• The ACA mandate penalty would be close to optimal in Massachusetts

    From the recent NBER working paper by Martin Hackmann, Jonathan Kolstad, and Amanda Kowalski:

    We develop a model of selection that incorporates a key element of recent health reforms: an individual mandate. We identify a set of key parameters for welfare analysis, allowing us to model the welfare impact of the actual policy as well as to estimate the socially optimal penalty level. Using data from Massachusetts, we estimate the key parameters of the model. We compare health insurance coverage, premiums, and insurer average health claim expenditures between Massachusetts and other states in the periods before and after the passage of Massachusetts health reform. In the individual market for health insurance, we find that premiums and average costs decreased significantly in response to the individual mandate; consistent with an initially adversely selected insurance market. We are also able to recover an estimated willingness-to-pay for health insurance. Combining demand and cost estimates as sufficient statistics for welfare analysis, we find an annual welfare gain of $335 dollars per person or $71 million annually in Massachusetts as a result of the reduction in adverse selection. We also find evidence for smaller post-reform markups in the individual market, which increased welfare by another $107 dollars per person per year and about $23 million per year overall. To put this in perspective, the total welfare gains were 8.4% of medical expenditures paid by insurers. Our model and empirical estimates suggest an optimal mandate penalty of $2,190. A penalty of this magnitude would increase health insurance to near universal levels. Our estimated optimal penalty is higher than the individual mandate penalty adopted in Massachusetts but close to the penalty implemented under the ACA.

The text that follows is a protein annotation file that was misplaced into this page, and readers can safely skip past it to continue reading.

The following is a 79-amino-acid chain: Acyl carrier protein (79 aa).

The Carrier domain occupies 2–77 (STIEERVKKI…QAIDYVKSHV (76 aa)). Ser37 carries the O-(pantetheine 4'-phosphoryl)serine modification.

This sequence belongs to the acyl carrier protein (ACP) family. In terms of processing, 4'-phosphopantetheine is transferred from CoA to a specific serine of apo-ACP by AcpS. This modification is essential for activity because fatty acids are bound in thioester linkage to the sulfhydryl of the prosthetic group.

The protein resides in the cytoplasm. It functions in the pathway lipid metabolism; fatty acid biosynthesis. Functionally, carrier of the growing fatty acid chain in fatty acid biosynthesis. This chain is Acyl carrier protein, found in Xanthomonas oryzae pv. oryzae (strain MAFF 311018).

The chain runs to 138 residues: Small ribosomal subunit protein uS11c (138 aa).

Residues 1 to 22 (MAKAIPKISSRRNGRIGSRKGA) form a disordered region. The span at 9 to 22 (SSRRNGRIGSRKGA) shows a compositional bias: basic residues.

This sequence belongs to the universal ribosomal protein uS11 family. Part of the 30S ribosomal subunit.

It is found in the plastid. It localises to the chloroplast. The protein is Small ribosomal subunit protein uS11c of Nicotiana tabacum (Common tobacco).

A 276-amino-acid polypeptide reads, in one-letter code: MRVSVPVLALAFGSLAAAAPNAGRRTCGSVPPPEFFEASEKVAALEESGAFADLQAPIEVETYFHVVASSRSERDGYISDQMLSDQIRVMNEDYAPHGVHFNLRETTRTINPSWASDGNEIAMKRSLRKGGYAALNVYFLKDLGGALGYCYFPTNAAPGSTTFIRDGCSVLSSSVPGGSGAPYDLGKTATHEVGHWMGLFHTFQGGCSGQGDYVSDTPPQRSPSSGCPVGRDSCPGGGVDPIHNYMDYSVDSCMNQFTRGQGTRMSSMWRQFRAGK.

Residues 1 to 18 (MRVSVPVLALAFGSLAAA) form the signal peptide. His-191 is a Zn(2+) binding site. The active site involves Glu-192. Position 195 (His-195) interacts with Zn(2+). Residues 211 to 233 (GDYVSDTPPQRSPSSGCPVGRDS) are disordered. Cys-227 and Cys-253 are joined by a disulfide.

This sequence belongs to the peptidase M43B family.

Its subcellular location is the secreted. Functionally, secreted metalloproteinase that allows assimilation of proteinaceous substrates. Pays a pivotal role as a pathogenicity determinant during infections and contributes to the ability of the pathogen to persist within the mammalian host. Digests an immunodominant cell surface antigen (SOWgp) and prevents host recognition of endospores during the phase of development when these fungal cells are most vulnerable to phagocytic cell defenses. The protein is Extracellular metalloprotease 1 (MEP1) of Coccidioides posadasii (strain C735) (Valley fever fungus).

@afrakt

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    • intuitively, this finding seems wrong. the mandate makes insurance cheaper for some people (previous payers) and more expensive for others (previously young/healthy/uninsured). It is redistributive: there is no net welfare change. This bears more looking into…

      (sigh)

      The authors of this paper commit an elementary algebraic flaw: they compare group averages, when group composition has changed. Obviously average claims expenditure will go down if more young/healthy people enter the system, because those were observations were missing values in the former average. If they were included with expenditure=$0, then we would see that average expenditure OVER THE ENTIRE SAMPLE IN QUESTION had increased a bit.

      Also, who draws downward-sloping cost curves? sheesh, I went cross-eyed trying to parse these graphics. I’ve never seen anyone do that…